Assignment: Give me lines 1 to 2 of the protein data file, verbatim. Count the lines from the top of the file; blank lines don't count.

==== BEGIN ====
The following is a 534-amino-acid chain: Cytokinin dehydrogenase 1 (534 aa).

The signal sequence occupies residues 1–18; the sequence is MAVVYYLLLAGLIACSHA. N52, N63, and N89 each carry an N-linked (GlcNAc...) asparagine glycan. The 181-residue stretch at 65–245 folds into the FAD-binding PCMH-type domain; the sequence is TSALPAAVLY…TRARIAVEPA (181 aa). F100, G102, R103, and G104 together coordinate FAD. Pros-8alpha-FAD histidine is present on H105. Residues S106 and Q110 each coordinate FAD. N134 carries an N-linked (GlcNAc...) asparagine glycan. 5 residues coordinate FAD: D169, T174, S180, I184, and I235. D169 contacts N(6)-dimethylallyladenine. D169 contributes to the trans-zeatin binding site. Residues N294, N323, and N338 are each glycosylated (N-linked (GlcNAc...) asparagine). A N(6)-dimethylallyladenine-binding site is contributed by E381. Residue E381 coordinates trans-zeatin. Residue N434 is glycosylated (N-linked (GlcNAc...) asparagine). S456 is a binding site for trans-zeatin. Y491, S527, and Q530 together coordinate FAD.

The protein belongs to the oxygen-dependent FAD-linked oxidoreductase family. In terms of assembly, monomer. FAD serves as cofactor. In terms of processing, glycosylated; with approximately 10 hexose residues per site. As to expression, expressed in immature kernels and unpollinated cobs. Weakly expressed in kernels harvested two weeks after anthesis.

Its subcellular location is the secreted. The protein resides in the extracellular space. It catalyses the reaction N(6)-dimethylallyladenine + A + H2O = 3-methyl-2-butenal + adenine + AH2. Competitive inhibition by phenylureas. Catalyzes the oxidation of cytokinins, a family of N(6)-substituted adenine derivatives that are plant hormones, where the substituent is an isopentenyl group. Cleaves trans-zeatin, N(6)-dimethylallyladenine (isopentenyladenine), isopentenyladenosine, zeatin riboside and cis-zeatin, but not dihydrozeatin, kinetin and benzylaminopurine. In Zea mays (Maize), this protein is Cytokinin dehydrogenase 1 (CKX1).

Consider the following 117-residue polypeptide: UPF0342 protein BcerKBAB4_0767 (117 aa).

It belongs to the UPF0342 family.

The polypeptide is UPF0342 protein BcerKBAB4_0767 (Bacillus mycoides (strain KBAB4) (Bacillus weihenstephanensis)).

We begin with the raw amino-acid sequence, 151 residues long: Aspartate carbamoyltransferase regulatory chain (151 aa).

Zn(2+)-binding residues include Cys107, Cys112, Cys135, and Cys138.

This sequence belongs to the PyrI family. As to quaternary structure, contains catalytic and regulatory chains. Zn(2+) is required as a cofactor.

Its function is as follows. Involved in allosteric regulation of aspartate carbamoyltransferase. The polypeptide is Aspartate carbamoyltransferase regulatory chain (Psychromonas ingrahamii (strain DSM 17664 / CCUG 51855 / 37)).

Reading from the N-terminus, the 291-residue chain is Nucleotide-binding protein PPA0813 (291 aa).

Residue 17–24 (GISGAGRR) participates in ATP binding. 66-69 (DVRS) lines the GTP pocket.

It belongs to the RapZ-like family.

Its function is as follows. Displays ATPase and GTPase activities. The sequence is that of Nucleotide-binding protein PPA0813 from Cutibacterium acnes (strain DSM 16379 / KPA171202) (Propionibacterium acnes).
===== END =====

The following is a 534-amino-acid chain: Cytokinin dehydrogenase 1 (534 aa).

The signal sequence occupies residues 1–18; the sequence is MAVVYYLLLAGLIACSHA. N52, N63, and N89 each carry an N-linked (GlcNAc...) asparagine glycan. The 181-residue stretch at 65–245 folds into the FAD-binding PCMH-type domain; the sequence is TSALPAAVLY…TRARIAVEPA (181 aa). F100, G102, R103, and G104 together coordinate FAD. Pros-8alpha-FAD histidine is present on H105. Residues S106 and Q110 each coordinate FAD. N134 carries an N-linked (GlcNAc...) asparagine glycan. 5 residues coordinate FAD: D169, T174, S180, I184, and I235. D169 contacts N(6)-dimethylallyladenine. D169 contributes to the trans-zeatin binding site. Residues N294, N323, and N338 are each glycosylated (N-linked (GlcNAc...) asparagine). A N(6)-dimethylallyladenine-binding site is contributed by E381. Residue E381 coordinates trans-zeatin. Residue N434 is glycosylated (N-linked (GlcNAc...) asparagine). S456 is a binding site for trans-zeatin. Y491, S527, and Q530 together coordinate FAD.